FIG. 6 is a spread cut-out of the frustum of the cone shown in FIGS. 5a-5c, illustrated and cut along the outer edge of a blade and depicting the blades brows and stiffeners.
 FIG. 7 Shows an illustration of a turbine located on the roof of a house depicting a possible application. Small turbines do not require foundations as shown.
DETAILED DESCRIPTION OF EMBODIMENTS
 Further features and advantages of the invention, as well as the structure and operation of various embodiments of the invention, are described in detail below with reference to the accompanying FIGS. 1-7, wherein like reference numerals refer to like elements.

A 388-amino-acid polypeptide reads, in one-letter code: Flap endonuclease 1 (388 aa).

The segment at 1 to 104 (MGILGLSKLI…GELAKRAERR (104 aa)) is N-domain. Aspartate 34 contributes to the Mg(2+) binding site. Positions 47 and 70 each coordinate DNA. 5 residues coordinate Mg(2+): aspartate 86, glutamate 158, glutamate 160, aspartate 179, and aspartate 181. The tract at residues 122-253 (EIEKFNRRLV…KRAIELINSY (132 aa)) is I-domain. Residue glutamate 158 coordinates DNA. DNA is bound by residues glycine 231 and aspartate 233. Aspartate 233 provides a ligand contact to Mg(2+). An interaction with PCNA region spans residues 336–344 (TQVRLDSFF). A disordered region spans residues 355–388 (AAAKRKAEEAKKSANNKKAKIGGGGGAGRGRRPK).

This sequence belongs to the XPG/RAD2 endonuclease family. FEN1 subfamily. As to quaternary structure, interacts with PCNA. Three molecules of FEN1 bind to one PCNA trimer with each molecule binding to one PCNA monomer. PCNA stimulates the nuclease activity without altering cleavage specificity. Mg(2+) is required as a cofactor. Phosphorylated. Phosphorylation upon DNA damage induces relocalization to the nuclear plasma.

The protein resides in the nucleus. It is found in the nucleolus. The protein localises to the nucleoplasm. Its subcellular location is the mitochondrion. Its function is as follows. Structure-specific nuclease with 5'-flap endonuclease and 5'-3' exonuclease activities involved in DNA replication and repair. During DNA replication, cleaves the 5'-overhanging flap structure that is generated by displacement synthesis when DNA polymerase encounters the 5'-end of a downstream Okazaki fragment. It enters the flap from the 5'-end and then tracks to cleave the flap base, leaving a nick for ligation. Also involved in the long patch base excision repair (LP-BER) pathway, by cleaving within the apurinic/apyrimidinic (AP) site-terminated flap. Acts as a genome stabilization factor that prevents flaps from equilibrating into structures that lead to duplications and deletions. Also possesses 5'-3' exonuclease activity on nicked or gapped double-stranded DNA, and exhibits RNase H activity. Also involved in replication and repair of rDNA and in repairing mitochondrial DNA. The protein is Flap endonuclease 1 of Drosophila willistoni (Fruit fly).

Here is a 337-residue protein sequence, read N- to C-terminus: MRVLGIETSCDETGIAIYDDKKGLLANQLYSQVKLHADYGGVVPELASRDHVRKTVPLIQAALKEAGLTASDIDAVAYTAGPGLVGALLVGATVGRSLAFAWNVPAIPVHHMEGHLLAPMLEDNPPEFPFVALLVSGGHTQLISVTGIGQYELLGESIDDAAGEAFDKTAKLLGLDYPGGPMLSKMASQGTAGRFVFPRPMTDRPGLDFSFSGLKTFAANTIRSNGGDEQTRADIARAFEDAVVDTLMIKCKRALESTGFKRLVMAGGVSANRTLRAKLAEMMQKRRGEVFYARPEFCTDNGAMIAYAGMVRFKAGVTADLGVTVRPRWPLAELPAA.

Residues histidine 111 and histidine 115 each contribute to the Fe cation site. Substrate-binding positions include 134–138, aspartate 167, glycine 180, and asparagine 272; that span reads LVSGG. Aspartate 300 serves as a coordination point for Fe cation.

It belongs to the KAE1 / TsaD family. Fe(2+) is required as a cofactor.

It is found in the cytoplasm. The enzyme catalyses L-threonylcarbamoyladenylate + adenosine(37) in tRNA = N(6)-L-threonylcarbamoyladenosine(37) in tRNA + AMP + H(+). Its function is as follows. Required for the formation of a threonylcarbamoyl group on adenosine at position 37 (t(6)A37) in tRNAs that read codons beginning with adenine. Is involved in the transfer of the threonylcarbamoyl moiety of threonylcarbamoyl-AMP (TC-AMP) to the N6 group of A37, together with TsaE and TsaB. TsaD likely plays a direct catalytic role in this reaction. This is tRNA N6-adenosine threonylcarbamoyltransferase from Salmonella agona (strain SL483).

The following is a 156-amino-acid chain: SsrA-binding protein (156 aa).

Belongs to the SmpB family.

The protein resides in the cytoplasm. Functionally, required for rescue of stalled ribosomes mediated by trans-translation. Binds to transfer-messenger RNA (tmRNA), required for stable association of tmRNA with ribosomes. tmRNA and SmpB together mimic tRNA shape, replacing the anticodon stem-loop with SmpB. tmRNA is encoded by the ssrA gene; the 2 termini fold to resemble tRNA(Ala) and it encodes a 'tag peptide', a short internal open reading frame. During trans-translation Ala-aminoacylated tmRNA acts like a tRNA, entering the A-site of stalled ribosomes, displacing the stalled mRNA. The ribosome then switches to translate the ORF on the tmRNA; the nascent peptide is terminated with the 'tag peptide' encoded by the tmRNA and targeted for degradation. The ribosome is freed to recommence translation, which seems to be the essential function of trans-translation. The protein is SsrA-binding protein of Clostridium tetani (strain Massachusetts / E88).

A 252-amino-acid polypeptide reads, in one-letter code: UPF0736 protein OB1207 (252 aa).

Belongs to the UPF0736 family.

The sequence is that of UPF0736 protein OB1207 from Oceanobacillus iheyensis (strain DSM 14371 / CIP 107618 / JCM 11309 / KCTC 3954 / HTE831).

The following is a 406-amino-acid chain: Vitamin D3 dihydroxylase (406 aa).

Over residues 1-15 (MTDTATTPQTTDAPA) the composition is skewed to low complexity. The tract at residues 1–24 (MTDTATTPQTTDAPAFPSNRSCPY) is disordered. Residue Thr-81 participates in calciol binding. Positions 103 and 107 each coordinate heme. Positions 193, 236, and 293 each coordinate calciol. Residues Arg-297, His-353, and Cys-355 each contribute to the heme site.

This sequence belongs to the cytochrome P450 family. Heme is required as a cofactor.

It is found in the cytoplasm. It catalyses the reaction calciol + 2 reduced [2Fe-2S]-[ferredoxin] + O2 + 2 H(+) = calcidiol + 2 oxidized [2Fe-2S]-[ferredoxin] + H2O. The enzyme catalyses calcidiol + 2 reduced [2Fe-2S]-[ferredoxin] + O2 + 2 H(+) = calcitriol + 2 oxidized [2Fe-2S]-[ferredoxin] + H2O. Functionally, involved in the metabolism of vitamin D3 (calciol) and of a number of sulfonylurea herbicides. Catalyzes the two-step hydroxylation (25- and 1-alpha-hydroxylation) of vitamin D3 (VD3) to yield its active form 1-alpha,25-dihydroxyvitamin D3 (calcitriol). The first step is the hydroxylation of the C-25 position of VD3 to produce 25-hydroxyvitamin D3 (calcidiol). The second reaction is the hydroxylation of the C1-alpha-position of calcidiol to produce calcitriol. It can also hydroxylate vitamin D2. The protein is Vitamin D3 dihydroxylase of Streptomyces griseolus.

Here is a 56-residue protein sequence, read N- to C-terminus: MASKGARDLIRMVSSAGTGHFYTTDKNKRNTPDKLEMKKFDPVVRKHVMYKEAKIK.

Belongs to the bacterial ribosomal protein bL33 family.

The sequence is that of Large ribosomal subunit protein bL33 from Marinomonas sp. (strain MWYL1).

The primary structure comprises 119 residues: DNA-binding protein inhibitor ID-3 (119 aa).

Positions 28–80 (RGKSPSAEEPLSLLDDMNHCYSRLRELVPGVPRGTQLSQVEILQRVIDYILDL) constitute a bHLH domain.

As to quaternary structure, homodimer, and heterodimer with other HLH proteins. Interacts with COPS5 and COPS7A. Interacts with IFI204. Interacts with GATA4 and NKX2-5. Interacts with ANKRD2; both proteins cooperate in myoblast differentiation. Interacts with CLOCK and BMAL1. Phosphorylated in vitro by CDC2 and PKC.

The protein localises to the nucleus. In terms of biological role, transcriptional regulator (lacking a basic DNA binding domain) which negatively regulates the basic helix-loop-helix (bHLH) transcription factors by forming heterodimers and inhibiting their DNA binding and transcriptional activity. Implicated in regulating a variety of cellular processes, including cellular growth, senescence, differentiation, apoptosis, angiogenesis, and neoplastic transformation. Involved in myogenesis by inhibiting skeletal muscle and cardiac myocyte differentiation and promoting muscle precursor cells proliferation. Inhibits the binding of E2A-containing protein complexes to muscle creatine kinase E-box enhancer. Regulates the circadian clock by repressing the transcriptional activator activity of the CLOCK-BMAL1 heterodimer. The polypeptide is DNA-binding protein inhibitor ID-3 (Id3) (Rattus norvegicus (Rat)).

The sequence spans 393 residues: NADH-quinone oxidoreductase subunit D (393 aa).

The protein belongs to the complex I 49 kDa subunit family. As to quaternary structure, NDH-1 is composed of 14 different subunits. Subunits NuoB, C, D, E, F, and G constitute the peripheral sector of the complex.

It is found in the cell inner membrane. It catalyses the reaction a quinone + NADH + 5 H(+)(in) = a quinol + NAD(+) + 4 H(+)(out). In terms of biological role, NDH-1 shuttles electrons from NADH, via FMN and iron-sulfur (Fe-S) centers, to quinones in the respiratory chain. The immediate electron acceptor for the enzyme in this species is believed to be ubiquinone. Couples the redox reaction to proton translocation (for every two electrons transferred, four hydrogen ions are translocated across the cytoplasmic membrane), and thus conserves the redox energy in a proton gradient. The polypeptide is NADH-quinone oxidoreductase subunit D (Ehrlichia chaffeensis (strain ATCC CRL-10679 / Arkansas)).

FIGS. 1 and 3 illustrate a vertical-axis wind turbine 100 according to an embodiment of the invention. Particularly, FIG. 1 shows an isometric view of the turbine 100, whereas. FIG. 3 is a diagrammatic elevation of the turbine 100. As there depicted, the vertical-axis wind turbine 100 comprises an inner fixed vertical axle 101 surrounded by a vertical rotating axle 102.Vertically applied ball bearing units 111 separate the axles. The rotating axle supports a dome 103 and vies a versa coupled with a plurality of outwardly and upwardly extending blades 104 that attach at the top to the rotating axle 102 and at their bottom to the dome 103 in a radial pattern. Each blade 104 includes an array of brows 105 106 and 107 and webbed stiffeners 108 disposed to strengthen maintain a form that better catches the wind in a cup like space within each blade. Also a set of support rings 109 with corresponding spokes 110, (like a wheel of a bicycle), attaches to the rotating axle 102 the blades 104 and brows 105-106 to help maintain the turbines' shape. The turbine can be supported vertically by an array of cables 113 extending from a radial raised foundation high point 122b to an umbrella like support 112 at top of the axle. Each foundation 122 has an inner low point 122a and an outer high point 122b, the inner low point 122a contains a conventional guide 119 for the dome edge coupled with a conventional braking system 120 to stop the turbine for maintenance and repairs; at the foundation high point 122b are anchors for the cables 113 that extend to the top umbrella like support 112. As shown the vertical rotating axle 102 is attached to each of the plurality of the blades 104 and to the base dome 103, while the inner fixed axle 101 is anchored at its base to the central foundation 124 and at top to the umbrella like support 112 and does not rotate. In another embodiment, only a rotating axle 102 with ball bearing unit 111 at top and bottom, the top seats in a ball bearing unit 111 to the umbrella like structure 112 and the bottom seats in a ball bearing unit 111 at the central foundation 124. The vertical rotating axle 102 is supported by the inner fixed axle 101 and by conventional internal ball bearing units 111, as shown in FIGS. 4a-4f, which are placed at the top, bottom, and spaced within and along the rotating axle 102 where forces and stress points are greatest, such as where the base dome 103, rings 109 with spokes 110, and the blades 104 are attached to the rotating axle as discussed below. From top to bottom, the inner fixed axel 101 and vertical rotating axle 102 outside may increase in diameter for ease of assembly or be the same size top to bottom with the outer one larger than the inner one taking into account the size of ball bearings units 111 for the outer axle. Also the vertical axles 101 and 102 are installed vertical and plumb, supported by a pedestal base or by cables 113 extending from the upper umbrella like structure 112 at top to an outer upper high point 122b of the raised foundation 122 and outward enough to clear the turbine rotating space 104a as depicted in FIG. 3. With wind present, the blades 104 and brows 105-106 and 107 attached to the dome 103 and the vertical rotating axle 102 drive the rotation of the vertical axle 102 and with conventional gears 121 below the dome 103 or on the rotating vertical axle 102 transfer energy to a conventional gear box 121, then to a conventional generator 123, or directly from the edge of the dome to the generator alternator working as a pulley.